Lou kindly posted the below after yesterday’s post (which is here).
“Depending on the type of mountains you are trying to model, there are different techniques. This is also the case for color. I have played with numerous ways and my best technique was to use the styrofoam for the base and shape only. Once the shape was maintained, I casted molds using very large molds from Bragdon enterprises and used a resin for the castings instead of plaster. The resin will give you much sharper edges and detail.
If you choose to use a plaster, make sure you use the same material for the fills from one cast to another, otherwise your color will not match based on the material you are painting. Once this is done, I painted the whole mountain using white gesso paint mixed with latex Kilz2 primer. At this point, you are now painting on gesso like a normal artist does.
Everything from here started with a black powder that was sponged into the crevices. Once dry, I started with a diluted layer of yellow ocre. EVERY coat must be dry before continuing. After 3 coats of yellow ocre, your mountain is still no darker than a manilla folder. After the yellow ocre, continue DRY BRUSHING with raw sienna, then a mix of titanium white and paynes grey….again light coats and never covering completely over what you did. Continue with your dry brushing moving toward your darkest color. A final slight dry brush stroke of titanium white is then placed on the edges to enhance contrast and highlights. This sounds tedious but the result is astonishing..like real rock and not painted styrofoam.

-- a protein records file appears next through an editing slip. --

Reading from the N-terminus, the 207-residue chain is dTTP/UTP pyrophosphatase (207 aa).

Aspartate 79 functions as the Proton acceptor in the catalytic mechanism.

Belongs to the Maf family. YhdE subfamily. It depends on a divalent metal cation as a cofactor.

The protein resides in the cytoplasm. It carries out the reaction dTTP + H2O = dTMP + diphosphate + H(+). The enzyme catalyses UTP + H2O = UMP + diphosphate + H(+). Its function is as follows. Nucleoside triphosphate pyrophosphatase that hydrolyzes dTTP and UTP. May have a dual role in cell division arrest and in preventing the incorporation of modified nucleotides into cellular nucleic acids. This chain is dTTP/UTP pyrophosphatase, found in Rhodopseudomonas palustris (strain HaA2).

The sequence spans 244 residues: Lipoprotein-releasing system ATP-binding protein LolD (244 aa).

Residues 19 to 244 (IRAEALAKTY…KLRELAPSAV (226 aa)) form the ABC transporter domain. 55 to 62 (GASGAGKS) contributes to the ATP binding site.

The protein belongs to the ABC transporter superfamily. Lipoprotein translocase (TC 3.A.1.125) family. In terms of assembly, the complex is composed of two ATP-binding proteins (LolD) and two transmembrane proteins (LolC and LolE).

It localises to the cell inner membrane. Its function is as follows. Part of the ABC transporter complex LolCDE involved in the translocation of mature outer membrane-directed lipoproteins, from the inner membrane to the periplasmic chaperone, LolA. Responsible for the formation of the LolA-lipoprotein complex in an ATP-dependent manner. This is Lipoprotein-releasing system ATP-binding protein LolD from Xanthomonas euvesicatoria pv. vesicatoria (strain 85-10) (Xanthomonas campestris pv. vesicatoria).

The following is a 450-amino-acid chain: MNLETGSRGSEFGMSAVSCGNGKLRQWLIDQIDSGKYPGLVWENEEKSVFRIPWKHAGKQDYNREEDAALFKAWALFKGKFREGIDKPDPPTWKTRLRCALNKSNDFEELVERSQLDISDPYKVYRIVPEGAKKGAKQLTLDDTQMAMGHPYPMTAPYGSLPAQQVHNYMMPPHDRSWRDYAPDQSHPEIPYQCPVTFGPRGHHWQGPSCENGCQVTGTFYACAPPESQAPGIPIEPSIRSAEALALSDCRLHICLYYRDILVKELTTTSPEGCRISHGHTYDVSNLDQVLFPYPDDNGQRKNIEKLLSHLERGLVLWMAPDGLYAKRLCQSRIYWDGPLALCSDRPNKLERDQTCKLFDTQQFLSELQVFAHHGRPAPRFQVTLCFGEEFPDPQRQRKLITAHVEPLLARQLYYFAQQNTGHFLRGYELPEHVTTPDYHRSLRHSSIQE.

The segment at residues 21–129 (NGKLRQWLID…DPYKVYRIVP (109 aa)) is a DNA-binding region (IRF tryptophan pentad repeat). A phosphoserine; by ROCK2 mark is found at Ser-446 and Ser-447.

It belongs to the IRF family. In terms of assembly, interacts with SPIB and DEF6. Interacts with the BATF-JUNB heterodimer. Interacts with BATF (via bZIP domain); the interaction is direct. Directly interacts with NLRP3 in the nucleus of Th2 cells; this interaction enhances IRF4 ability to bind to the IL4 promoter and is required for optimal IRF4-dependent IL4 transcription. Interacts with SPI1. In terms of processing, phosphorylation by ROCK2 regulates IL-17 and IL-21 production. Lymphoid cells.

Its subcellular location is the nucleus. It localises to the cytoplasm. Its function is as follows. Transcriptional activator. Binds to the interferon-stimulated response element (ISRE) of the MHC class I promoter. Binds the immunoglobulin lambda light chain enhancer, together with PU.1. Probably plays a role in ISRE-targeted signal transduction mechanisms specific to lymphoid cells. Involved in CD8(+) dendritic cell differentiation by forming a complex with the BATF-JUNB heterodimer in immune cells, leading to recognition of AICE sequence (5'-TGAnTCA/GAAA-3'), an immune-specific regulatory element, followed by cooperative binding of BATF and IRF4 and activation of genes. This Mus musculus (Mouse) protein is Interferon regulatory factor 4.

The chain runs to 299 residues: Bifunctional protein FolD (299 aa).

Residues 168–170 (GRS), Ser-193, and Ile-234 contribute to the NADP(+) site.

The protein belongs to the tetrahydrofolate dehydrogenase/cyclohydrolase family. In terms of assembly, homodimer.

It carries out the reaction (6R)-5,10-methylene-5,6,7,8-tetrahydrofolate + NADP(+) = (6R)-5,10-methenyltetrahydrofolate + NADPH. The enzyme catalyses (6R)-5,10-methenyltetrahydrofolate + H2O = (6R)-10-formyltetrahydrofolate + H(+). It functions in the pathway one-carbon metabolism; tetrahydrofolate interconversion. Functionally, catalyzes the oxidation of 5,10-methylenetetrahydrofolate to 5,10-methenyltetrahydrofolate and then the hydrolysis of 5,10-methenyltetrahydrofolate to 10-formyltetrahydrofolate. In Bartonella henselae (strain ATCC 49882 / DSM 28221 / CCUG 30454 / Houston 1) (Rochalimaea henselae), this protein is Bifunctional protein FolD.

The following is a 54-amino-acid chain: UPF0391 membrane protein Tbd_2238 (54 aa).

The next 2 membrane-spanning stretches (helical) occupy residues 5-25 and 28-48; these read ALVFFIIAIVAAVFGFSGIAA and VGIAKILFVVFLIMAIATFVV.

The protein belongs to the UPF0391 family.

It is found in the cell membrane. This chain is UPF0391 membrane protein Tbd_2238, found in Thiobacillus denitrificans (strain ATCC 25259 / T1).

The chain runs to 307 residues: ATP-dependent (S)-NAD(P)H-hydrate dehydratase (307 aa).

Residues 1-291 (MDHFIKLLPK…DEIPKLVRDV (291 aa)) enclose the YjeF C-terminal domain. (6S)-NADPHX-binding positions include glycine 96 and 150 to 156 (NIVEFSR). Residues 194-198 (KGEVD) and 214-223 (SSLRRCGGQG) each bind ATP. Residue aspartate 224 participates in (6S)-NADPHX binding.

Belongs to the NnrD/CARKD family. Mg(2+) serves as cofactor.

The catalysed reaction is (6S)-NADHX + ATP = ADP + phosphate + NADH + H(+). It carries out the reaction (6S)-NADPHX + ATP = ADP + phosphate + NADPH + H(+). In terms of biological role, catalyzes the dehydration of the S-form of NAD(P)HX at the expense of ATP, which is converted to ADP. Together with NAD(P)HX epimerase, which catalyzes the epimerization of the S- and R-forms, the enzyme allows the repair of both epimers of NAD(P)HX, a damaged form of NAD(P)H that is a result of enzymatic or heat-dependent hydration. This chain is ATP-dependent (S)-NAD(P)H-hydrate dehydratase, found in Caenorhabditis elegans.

“Another idea for fence is to find lace ribbon in the type of pattern you want for the fence and lay it out flat and spray paint it silver or black, or any color you like and use 1/16 square stock balsa wood for posts and top/bottom rail, glue ribbon to wood. The materials are cheap and go a long way.
“Al …. I have an O gauge Lionel Fastrack layout. I use battery operated LED Christmas lights for interior lighting in my buildings. A string of 20 lights costs less than $10 and runs on three AA batteries. I cut the string in pieces and add wire as needed to place inside of buildings. Attached is a photo of a couple of lighted buildings.
Enjoy your emails.. Bill”
Thanks to Lou, Bill and Tony. Please do keep ’em coming.
And if you haven’t got off the starting blocks with your layout yet, this one is for you.